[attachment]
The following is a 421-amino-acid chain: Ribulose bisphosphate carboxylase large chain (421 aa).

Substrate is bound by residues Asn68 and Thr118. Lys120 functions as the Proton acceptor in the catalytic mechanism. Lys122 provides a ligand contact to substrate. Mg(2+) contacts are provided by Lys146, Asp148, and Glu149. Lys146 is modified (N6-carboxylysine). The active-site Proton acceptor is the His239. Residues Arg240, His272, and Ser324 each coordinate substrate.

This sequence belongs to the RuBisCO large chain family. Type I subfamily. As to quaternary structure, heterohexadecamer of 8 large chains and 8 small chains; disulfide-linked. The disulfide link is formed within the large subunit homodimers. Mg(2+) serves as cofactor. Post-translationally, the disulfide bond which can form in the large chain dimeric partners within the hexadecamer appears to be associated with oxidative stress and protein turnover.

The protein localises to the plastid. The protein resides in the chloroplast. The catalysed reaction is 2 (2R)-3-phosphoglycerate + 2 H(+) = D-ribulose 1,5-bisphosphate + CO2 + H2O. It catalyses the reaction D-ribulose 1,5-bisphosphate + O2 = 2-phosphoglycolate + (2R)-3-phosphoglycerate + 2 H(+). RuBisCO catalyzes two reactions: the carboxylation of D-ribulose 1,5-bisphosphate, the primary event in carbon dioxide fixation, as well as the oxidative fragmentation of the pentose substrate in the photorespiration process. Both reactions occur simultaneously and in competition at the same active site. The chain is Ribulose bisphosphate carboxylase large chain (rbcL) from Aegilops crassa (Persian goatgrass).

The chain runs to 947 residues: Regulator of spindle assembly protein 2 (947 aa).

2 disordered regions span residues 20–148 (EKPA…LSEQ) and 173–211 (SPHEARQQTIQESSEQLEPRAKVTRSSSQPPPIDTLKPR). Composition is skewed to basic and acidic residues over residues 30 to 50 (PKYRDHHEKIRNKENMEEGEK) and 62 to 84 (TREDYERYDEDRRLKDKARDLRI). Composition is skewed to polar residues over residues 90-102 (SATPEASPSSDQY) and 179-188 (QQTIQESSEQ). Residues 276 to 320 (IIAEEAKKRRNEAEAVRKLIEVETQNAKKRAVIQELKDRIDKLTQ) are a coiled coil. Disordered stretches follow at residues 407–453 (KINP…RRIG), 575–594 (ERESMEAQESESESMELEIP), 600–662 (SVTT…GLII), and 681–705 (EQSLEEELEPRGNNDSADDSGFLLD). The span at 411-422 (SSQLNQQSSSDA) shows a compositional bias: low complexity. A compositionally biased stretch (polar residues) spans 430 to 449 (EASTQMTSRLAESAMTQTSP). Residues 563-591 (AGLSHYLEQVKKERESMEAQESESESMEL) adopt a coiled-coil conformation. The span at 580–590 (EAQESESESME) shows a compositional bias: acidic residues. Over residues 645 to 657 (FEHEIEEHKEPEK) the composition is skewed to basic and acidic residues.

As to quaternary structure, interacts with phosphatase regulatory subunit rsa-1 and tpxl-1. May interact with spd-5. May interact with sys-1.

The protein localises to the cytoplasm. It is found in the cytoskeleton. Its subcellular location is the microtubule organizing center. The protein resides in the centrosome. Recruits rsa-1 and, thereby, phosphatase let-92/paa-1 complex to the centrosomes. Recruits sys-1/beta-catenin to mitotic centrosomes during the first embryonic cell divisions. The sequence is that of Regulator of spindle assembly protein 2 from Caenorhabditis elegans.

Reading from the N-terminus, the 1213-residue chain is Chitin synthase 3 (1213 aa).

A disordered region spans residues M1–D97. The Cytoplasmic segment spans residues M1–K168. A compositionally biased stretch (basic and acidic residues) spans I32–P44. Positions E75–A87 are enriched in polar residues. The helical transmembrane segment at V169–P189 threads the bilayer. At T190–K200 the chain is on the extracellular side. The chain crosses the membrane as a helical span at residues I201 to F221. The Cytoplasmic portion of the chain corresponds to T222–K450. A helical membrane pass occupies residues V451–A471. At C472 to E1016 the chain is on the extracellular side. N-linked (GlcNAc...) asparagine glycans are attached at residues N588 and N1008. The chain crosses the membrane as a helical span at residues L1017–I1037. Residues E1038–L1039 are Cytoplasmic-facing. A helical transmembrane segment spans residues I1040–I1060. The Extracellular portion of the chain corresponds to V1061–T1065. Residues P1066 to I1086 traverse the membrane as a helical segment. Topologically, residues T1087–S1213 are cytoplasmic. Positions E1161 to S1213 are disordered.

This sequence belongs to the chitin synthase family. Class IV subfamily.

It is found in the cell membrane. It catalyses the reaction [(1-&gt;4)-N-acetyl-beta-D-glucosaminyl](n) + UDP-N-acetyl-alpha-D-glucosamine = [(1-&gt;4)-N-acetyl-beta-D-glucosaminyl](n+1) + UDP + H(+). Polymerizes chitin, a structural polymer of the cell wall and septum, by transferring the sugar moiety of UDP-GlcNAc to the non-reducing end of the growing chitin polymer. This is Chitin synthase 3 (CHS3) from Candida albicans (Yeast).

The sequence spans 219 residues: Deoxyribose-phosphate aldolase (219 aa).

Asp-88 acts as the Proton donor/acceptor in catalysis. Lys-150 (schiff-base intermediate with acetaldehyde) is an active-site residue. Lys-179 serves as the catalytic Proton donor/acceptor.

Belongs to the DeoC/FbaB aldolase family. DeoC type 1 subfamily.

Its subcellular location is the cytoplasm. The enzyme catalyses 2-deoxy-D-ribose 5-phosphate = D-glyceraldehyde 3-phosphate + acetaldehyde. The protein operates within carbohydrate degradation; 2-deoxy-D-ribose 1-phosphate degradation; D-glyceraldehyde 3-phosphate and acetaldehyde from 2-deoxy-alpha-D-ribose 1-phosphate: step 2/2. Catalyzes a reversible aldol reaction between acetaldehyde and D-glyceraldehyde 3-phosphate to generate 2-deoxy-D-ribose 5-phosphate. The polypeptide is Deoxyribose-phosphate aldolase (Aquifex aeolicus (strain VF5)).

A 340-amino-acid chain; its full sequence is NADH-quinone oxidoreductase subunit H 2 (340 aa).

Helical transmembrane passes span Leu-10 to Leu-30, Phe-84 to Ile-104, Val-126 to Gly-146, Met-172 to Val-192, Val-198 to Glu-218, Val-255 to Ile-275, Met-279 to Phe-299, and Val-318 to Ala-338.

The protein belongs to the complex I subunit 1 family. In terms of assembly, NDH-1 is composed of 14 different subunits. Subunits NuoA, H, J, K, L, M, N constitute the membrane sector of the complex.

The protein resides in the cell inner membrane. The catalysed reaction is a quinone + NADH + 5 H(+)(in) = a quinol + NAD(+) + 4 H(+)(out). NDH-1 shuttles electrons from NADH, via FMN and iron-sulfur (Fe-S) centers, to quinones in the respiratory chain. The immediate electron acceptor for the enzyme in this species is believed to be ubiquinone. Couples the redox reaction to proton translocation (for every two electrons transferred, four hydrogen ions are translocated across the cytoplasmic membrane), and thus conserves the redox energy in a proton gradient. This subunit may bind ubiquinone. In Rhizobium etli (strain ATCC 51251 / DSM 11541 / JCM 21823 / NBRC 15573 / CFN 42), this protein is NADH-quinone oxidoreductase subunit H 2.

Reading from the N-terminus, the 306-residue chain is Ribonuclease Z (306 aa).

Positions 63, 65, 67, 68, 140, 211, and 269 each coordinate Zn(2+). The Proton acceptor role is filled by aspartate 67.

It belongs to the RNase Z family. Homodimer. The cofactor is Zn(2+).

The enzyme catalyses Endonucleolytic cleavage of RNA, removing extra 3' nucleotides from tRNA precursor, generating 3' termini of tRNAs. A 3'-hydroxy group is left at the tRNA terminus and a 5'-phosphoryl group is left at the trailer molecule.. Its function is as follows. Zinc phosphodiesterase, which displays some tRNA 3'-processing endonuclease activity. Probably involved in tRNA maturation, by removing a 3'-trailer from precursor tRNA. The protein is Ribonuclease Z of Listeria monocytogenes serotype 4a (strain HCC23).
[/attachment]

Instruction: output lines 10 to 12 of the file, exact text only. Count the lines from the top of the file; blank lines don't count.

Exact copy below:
A disordered region spans residues M1–D97. The Cytoplasmic segment spans residues M1–K168. A compositionally biased stretch (basic and acidic residues) spans I32–P44. Positions E75–A87 are enriched in polar residues. The helical transmembrane segment at V169–P189 threads the bilayer. At T190–K200 the chain is on the extracellular side. The chain crosses the membrane as a helical span at residues I201 to F221. The Cytoplasmic portion of the chain corresponds to T222–K450. A helical membrane pass occupies residues V451–A471. At C472 to E1016 the chain is on the extracellular side. N-linked (GlcNAc...) asparagine glycans are attached at residues N588 and N1008. The chain crosses the membrane as a helical span at residues L1017–I1037. Residues E1038–L1039 are Cytoplasmic-facing. A helical transmembrane segment spans residues I1040–I1060. The Extracellular portion of the chain corresponds to V1061–T1065. Residues P1066 to I1086 traverse the membrane as a helical segment. Topologically, residues T1087–S1213 are cytoplasmic. Positions E1161 to S1213 are disordered.

This sequence belongs to the chitin synthase family. Class IV subfamily.

It is found in the cell membrane. It catalyses the reaction [(1-&gt;4)-N-acetyl-beta-D-glucosaminyl](n) + UDP-N-acetyl-alpha-D-glucosamine = [(1-&gt;4)-N-acetyl-beta-D-glucosaminyl](n+1) + UDP + H(+). Polymerizes chitin, a structural polymer of the cell wall and septum, by transferring the sugar moiety of UDP-GlcNAc to the non-reducing end of the growing chitin polymer. This is Chitin synthase 3 (CHS3) from Candida albicans (Yeast).